Drugmaker Johnson & Johnson has joined the chorus of businesses asking U.S. health regulators to develop basic safety rules for cannabinoids in foods and dietary supplements.
Speaking Tuesday to an advisory panel of the U.S. Food and Drug Administration, an executive at the company’s pharmaceutical arm suggested the FDA could “start to chip away” at the unanswered questions about cannabinoids such as CBD.
Cynthia Afshari, vice president and global head of preclinical sciences and translational safety at the Janssen Pharmaceutical Cos. of J&J, said the FDA could consider interim steps as it gathers more data about the safety of over-the-counter cannabinoids.
“There are some really high-quality tools that the agency has at their disposal that could start to chip away at least at putting that high quality kind of mechanistic information out there that then could be picked up by others,” Afshari said in comments reported by Cannabis Wire.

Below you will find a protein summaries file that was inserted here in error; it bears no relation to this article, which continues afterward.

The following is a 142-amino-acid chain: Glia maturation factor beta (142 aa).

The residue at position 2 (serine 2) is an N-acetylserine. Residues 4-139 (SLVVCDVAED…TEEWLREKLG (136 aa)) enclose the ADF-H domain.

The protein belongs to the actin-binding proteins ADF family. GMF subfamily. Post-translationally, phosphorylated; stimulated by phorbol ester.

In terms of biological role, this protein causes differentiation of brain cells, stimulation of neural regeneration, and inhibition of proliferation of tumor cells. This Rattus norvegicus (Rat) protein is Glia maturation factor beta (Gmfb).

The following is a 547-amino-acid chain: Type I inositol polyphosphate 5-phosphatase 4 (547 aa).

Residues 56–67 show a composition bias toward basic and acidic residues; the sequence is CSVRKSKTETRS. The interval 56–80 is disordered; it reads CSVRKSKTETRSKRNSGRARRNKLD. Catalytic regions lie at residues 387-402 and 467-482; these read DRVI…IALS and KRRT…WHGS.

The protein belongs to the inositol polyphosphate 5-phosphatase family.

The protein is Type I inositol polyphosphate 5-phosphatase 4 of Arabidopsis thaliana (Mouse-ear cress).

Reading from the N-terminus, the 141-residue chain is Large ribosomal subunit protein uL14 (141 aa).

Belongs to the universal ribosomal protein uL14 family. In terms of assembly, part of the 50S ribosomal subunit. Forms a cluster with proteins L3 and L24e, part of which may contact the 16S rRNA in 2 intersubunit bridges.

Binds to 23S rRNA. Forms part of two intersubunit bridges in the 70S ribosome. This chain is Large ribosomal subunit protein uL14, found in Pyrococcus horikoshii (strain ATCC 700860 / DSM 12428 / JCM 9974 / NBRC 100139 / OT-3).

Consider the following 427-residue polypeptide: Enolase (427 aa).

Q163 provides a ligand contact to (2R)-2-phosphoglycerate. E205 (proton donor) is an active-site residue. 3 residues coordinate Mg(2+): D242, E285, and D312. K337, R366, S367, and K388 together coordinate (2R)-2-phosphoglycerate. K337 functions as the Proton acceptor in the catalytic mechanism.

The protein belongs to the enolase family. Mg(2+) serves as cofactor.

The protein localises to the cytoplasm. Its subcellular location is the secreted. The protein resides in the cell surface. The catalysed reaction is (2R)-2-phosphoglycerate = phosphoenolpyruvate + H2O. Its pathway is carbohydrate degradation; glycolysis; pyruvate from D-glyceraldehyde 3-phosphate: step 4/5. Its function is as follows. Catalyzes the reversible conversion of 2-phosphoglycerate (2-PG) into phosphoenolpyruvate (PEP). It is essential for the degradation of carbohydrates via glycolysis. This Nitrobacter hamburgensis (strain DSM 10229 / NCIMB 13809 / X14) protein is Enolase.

The FDA’s Science Board considered cannabinoids Tuesday in a hearing designed to evaluate hurdles for cannabinoids being sold without prescriptions.
Regulators conceded that CBD and other cannabis extracts are widely available despite repeated FDA warnings that they might not be safe.
Steven Musser, deputy center director for scientific operations at the FDA’s Center for Food Safety and Applied Nutrition, said consumers expect health officials to monitor but not prohibit cannabinoid products.
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“They would like to have these products and they would not like to be prohibited from having them, although they do want a degree of oversight and safeguard, so they would like someone overseeing quality, safety and purity,” Musser said, according to Cannabis Wire.
FDA officials concluded the hearing by suggesting more review, though they gave no timeline for it.